Excellent as the histories by Richard Overy and Antony Beevor are, none of their books tops this massive, compelling labyrinth, expertly documented and unravelled by Anthony Read – a drama, which however one may dislike it, is the greatest of the twentieth century, a doomed Gotterdammerung-like tragedy that haunts us still. Though the Nuremberg trials may have seemed like the conclusion of these dark performances, the curtain calls of history continue.
THE WRIGHT BROTHERS
By Ian Mackersey, Timewarner, $29.95
What are the greatest inventions of all time? I’m going to stick my neck out and say the wheel, harnessed and transmittable electricity and the aeroplane. The aeroplane in its transmuted form, the rocket, will one day take us to the stars…
What this book makes powerfully clear is that the first flight on December 17, 1903 was no accident, no fluke, no product of amateur backyard inventors, but a technologically sound construction – the product of many hours of meticulous, planning, research and always-dangerous trials.
True, the Wright brothers had a bicycle shop (often used by less successful rivals as a put down of their efforts), but don’t kid yourself – these boys were astute and patient engineers/technologists. Of the two, tall ascetic Wilbur was the knowledge-retentive, mathematical one, while girl-shy Orville turned out to be the better pilot. They were both non – drinkers, non-smokers, sons of a venerable but ideologically stormy bishop; upright, morally beyond reproach yet courteous and, when not working with their fabled concentration, friendly. In short, they deserved their success. When international recognition and success came – five years after their first flight – it was overwhelming. In France, a crowd went wild, the French pilots, including Louis Bleriot, had never seen such impeccable flight control, such steeply banked turns.
It had started years before with the lads making experimental flights with engineless gliders. Wilbur grasped firmly the notion that it was control and lift that were the key problems not the engine. Mackersey paces his book expertly so that the long build-up of experimentation and partial success climaxes initially about half way through with the brothers’ first successful flight. This is one of the great technological dramas of history and a defining moment of the twentieth century – the American century.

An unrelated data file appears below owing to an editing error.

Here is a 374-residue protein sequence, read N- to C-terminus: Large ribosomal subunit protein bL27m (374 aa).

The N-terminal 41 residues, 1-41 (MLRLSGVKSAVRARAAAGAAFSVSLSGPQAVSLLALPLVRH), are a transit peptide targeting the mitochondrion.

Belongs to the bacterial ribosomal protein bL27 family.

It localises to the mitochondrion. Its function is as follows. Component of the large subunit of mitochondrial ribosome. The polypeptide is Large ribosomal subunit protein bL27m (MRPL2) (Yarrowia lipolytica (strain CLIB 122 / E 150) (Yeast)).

Three key figures – among many – are well outlined in this enthralling account – Samuel Langley who had $50,000 from the American army to develop a glider that was never to achieve true flight; Octave Chanute, an important pioneer of flight who greatly encouraged the Wright brothers before eventually falling out with them; and Augustus Herring, a confidence man of the worst type who kept trying to cotton on to the tails of Wright brothers – thankfully, he did not succeed though not from want of trying.
Though their initial successes were satisfactorily witnessed, the brothers cagily withdrew from the public eye and got into a Mexican standoff with several governments – the brothers wanted money (lots of it) before they would demonstrate. The governments, understandably, wanted performance first, before any money was handed over. The brothers were overly defensive and poor negotiators – yet they triumphed in the end. For some years, (after Wilbur’s death in 1912), the Smithsonian Institution tried to claim that Langley’s craft had attained flight before the Wright brothers but eventually they backed down. It is gratifying to know that Orville at least survived to see their place in history indisputably confirmed. Footnote: Mackersey, cruelly, though I believe accurately, briefly mentions Richard Pearse as becoming airborne but not an achiever of true controlled flight – a failure that Pearse himself admitted in a letter in 1928.